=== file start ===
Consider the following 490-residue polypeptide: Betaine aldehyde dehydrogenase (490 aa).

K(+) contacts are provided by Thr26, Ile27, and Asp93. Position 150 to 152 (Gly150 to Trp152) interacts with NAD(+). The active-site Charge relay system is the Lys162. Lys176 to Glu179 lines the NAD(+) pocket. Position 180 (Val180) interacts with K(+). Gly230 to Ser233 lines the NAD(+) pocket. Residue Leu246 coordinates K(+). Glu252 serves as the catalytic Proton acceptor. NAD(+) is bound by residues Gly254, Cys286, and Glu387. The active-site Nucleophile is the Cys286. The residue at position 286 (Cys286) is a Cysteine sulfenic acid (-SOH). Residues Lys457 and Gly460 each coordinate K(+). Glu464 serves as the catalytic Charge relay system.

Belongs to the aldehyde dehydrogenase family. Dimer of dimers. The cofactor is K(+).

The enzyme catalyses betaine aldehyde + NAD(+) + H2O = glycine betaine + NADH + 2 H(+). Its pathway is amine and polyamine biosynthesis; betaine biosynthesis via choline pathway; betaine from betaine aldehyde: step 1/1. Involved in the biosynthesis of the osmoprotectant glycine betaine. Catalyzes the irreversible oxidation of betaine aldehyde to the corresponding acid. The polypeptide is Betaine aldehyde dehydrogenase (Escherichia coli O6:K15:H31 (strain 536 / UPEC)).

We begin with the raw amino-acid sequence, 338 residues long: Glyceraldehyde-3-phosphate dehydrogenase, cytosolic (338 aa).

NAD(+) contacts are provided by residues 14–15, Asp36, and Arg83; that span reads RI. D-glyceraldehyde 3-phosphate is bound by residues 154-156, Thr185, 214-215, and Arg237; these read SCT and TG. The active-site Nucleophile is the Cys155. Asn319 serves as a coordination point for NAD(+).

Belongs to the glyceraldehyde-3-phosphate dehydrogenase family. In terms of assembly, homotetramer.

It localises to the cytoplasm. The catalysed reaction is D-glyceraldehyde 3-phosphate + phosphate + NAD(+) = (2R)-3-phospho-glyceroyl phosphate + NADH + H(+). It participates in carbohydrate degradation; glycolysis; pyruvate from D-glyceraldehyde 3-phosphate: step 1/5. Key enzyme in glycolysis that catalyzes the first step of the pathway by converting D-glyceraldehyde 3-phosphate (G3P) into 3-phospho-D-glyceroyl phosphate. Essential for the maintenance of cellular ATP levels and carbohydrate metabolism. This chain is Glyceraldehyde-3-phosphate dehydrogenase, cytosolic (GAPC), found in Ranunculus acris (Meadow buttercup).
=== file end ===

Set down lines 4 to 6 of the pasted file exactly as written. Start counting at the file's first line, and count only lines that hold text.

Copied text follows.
The enzyme catalyses betaine aldehyde + NAD(+) + H2O = glycine betaine + NADH + 2 H(+). Its pathway is amine and polyamine biosynthesis; betaine biosynthesis via choline pathway; betaine from betaine aldehyde: step 1/1. Involved in the biosynthesis of the osmoprotectant glycine betaine. Catalyzes the irreversible oxidation of betaine aldehyde to the corresponding acid. The polypeptide is Betaine aldehyde dehydrogenase (Escherichia coli O6:K15:H31 (strain 536 / UPEC)).

We begin with the raw amino-acid sequence, 338 residues long: Glyceraldehyde-3-phosphate dehydrogenase, cytosolic (338 aa).

NAD(+) contacts are provided by residues 14–15, Asp36, and Arg83; that span reads RI. D-glyceraldehyde 3-phosphate is bound by residues 154-156, Thr185, 214-215, and Arg237; these read SCT and TG. The active-site Nucleophile is the Cys155. Asn319 serves as a coordination point for NAD(+).